33 Comments

Vote For Transhumanist Zoltan Istvan For President: It’s The Intelligent Thing To Do

Zoltan '16 For President.

Zoltan ’16 For President.

I normally don’t vote in presidential elections because the choices are between flavors of progressivism—D-type, R-type, etc.—and I desire none. But scrappy “transhumanist” Zoltan Istvan has changed my mind. He has my support.

Istvan is taking on the Clinton-Bush juggernaut and offering an alternative to standard issue progressivism. Complete, total, ran-to-its-logical-conclusion progressivism. Intelligence as salvation.

Our candidate promises to “overcome human death and aging within 15-20 years”! How? By creating a “cultural mindset in America that embracing and producing radical technology and science is in the best interest of our nation and species.” You can’t get more progressive that that.

These goals, Istvan says, “are so simple and obvious, you’d think every politician in the 21st Century would be publicly and passionately pursuing them.” They don’t because they don’t understand transhumanism. What’s that? A “movement [that] goes back decades, to a time when philosophers, futurists, and scientists began understanding how fast technology could solve all the world’s problems.”

All the world’s problems!

Telescopes pick up an object the size of the moon barreling our direction. With zero uncertainty it is proved the object will slam into the earth in 13.4 months, pulverizing the object and turning our planet into molten goo. How would we react?

We’d gather the smartest guys in the world in one room—Zoltan would be there—and give them anything they want. Money, booze, computers, sharp pencils, plenty of paper, companionship—whatever they desired and in whatever quantity they deemed sufficient. And what would happen?

Our planet would turn to goo in 13.4 months.

Intelligence is overrated. Yet almost every person now alive believes the opposite. Just as every person believes the opposite of these true propositions: There are some “problems” which cannot be solved, “problems” that we are under no obligation to solve, “problems” so intractable that even attempting to solve them is foolhardy and harmful.

I can peer into the minds of some readers—those who have read a lot science fiction, for instance—who are now feverishly imagining “scenarios” where the object is diverted from its murderous path. That these readers do so proves my point. And if you can see why their actions prove my point, then you will have truly grasped why intelligence is overrated. I’ll leave it as a reader exercise to solve this “puzzle”.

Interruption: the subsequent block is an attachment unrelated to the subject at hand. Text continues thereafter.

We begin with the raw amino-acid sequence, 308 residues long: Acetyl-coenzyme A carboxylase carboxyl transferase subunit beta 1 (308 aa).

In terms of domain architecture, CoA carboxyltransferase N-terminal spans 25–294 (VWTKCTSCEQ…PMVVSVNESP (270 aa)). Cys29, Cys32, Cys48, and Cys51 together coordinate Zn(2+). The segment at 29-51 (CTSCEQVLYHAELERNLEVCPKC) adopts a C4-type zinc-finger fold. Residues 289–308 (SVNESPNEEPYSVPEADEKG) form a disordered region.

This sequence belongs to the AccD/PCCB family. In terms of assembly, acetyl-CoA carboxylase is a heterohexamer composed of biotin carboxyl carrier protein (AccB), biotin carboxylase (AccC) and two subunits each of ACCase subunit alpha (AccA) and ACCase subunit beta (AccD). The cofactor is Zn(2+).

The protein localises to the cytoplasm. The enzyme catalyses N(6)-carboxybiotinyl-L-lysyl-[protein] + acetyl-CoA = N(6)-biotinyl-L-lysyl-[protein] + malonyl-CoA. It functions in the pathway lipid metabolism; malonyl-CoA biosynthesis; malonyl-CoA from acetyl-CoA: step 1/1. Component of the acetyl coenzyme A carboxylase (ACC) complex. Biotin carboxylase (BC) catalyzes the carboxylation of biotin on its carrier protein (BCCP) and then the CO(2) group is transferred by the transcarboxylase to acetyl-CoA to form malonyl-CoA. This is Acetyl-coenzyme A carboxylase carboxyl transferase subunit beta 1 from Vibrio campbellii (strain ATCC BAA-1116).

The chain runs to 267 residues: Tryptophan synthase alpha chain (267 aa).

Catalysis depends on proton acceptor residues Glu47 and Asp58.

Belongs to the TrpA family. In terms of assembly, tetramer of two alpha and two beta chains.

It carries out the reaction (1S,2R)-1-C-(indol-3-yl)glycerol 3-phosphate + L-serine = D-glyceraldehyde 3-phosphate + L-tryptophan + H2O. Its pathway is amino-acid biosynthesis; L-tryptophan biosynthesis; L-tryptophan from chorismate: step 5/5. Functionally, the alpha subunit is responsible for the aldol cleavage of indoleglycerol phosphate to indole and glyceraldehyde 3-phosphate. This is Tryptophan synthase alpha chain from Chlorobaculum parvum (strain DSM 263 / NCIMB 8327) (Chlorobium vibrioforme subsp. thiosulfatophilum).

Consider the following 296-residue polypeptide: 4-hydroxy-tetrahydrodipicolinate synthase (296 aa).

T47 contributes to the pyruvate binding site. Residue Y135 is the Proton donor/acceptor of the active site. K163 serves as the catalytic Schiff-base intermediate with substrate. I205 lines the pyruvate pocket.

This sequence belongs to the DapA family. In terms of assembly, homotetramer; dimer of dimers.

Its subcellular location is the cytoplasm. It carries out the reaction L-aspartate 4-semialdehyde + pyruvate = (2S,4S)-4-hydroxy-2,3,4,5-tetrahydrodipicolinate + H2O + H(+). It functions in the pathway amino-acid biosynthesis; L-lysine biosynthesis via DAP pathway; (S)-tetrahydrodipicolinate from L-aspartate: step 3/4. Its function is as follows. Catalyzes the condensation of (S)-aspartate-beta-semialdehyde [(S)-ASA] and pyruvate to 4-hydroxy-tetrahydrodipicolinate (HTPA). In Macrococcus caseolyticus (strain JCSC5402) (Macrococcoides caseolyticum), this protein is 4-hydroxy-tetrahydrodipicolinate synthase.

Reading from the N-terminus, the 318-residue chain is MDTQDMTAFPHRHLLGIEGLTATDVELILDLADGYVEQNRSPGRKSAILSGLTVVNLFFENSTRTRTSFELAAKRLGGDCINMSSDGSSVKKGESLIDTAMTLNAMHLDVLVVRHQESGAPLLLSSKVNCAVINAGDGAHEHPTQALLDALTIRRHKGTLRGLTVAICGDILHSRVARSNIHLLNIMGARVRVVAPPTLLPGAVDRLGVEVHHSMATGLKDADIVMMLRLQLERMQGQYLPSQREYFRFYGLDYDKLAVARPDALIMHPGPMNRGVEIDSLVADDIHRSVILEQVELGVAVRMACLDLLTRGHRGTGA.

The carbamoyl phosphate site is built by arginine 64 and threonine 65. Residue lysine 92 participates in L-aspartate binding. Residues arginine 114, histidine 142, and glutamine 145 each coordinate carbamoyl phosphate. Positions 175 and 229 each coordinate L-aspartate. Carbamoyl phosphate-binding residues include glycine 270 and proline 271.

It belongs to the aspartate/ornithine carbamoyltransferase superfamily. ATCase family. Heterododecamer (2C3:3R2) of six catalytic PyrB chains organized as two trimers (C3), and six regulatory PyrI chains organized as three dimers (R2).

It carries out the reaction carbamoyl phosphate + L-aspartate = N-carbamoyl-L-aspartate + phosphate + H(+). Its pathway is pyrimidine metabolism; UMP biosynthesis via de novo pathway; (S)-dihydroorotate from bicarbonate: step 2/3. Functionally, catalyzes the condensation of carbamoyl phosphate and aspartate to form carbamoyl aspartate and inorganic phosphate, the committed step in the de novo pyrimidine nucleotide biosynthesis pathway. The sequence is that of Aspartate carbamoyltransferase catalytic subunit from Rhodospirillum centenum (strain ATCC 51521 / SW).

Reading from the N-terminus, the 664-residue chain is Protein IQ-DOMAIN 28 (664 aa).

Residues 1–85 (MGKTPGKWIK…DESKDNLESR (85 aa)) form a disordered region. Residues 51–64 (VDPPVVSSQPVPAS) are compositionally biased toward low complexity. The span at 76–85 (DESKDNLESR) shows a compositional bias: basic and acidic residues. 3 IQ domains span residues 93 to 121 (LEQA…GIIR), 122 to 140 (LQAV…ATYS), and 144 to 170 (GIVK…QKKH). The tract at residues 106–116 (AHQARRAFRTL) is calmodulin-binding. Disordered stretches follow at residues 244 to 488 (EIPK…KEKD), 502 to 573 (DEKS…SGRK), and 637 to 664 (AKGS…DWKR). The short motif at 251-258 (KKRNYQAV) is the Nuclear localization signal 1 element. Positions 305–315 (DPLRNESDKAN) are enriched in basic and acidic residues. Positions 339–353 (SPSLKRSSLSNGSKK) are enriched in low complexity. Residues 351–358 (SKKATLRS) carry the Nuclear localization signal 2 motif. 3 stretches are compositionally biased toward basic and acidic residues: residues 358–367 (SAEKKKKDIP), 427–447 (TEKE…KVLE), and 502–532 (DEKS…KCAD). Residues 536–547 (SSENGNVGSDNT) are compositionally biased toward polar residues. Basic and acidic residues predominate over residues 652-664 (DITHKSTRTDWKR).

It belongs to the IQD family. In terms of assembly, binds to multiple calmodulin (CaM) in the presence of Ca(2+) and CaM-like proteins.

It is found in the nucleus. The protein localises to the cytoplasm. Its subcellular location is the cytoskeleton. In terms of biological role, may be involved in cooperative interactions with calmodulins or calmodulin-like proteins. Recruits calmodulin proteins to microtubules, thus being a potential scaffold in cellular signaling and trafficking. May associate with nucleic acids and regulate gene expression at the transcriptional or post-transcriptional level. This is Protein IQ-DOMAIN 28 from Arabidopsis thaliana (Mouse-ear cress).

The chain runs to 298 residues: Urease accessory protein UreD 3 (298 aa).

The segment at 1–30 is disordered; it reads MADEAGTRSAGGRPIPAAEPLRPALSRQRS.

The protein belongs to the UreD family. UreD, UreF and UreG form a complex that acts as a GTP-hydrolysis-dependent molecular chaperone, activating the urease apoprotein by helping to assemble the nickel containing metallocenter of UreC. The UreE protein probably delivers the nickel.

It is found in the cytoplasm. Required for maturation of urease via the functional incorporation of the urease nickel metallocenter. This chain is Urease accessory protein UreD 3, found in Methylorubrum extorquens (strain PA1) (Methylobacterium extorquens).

As a hint, the same answer is found in these words from John Maynard Keynes on the behavior of arch-intellectual Bertrand Russell (words we’ve seen before):

Bertie in particular sustained simultaneously a pair of opinions ludicrously incompatible. He held that in fact human affairs were carried on after a most irrational fashion, but that the remedy was quite simple and easy, since all we had to do was to carry them on rationally.

As the late lamented philosopher David Stove commented, “Just two effortless sentences, and yet how fatal they are to any belief in Russell’s political wisdom, or even sense! They are like a bayonet thrust through the heart and out the back.”

Two of the greatest minds who have ever lived were not keen on the saving powers of rationality. After a lifetime of thinking the deepest thoughts man can think, one was forced to conclude he “knew nothing”, while the other, a man who wrote the subtlest and profoundest philosophy, pronounced his life’s work “nothing but straw.”

These recommendations are sufficient, one would think, to sober us up. They obviously are not. And they are not because intelligence in the form of rationality is the weakest form of knowledge we have, yet we insist on judging all things rationally! It is weakest compared to what Aristotle called the nous, the act of intellection which infallibly connects us to those most fundamental, consequential truths which we know are true but cannot rationally prove, truths which we must believe before any rational argument can ever start.

Saying you can solve all problems with rationality is thus like thinking you can leap over Mount Everest if you desire it strongly enough. Human perfection is only one transhumanist gene manipulation away!

There is no killing Russell’s and Istvan’s corrosive idea, which advances inexorably, zombie-like throughout our culture. Modern men march under the Rationality banner and find it inconceivable that they should not do so. So why am I voting for the man?